Lateral Epicondylitis

In our experience, chronic epicondylitis can heal quickly if it is treated as a dysfunction of the lateral muscular group of the forearm caused by adhesions between the fasciae. This can be associated with a lateral adhesion of the triceps on the epicondyle and the supra-condylar ridge, a pathological pseudo-meniscus of the lateral humerus-ulnar interface and an anterior subluxation of the radial head.

Our ongoing study, which started in 2006, included 13 soldiers over 35 years of age, who had been suffering from epicondylitis for an average of 4 months. All the patients were treated with adhesiolysis until the restoration of proper kinetics of the intermuscular fasciae. 11 patients recovered in less than 3 weeks, including 6 in less than 7 days.


Dynamic ultrasound studies of the Bracho-radial (BR) movements of the superficial epicondylian muscles: the Long and Short carpal radial extensors (LCRE, SCRE) and the deep epicondylian layer: Supinator.



elbow-ultrasonography-osteopathy-4The goal of the treatment is:

  • to manually break the adhesions between the fasciae and the tendon sheaths in order to improve their sliding motion, even on the epicondyle,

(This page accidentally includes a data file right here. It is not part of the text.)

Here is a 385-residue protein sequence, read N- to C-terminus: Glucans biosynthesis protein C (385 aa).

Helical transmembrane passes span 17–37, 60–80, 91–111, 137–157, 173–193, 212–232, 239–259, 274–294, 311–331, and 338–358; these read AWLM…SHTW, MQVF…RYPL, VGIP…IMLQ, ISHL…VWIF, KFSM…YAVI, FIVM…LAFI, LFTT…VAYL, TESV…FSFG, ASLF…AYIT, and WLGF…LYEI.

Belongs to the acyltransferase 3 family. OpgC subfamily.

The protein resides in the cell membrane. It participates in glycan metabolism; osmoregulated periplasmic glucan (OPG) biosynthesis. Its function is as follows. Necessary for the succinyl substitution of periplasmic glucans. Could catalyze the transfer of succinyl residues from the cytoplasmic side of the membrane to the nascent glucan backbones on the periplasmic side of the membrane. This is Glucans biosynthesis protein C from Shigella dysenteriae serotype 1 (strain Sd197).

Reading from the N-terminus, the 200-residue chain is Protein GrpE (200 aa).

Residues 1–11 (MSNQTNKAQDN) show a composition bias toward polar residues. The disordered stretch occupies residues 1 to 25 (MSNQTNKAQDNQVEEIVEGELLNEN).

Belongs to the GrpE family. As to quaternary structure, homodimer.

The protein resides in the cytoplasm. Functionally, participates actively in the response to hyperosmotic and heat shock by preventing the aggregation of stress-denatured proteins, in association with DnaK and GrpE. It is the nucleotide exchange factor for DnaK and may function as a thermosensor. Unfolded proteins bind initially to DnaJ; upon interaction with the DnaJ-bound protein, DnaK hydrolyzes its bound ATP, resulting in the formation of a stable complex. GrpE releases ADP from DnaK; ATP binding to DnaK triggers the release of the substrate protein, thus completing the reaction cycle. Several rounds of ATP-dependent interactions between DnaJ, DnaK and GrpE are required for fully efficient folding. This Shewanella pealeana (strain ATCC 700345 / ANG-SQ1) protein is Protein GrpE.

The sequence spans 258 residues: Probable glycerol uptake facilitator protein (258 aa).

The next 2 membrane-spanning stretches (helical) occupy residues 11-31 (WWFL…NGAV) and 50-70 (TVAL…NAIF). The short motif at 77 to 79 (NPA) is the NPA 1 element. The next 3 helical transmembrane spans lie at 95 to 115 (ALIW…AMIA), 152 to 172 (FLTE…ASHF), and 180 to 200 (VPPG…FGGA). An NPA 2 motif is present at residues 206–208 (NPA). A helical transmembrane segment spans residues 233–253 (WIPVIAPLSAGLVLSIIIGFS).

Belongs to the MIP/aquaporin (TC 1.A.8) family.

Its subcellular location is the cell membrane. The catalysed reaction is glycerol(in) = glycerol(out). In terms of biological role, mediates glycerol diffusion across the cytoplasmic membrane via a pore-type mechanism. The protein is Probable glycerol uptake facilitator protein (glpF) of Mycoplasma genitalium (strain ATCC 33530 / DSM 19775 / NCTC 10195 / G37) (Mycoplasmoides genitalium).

• to normalize a subluxation of the radial head,
  • to release a humero-radial synovial trapping.


Prevention of recurrences with self-adhesiolysis:
Of adhesions, a subluxation of the radial head, or capsular trapping.


Maintenance by strapping and an anti-epicondylitis bracelet:
To laterally refocus the lateral muscle group of the elbow in order to progressively resume activities.


N.B.: Now I do not tape any more, contenting myself with the forarm bracelet “not aggressive” tight in the good sense (an arm bracelet, tightened in opposite direction is sometimes useful).
We have recently found micro-crystals that explained some failures: I treat them with a sort of palpated-rolled-traction. It is as if we wanted to move these thorns away from the tendons and dissolve them.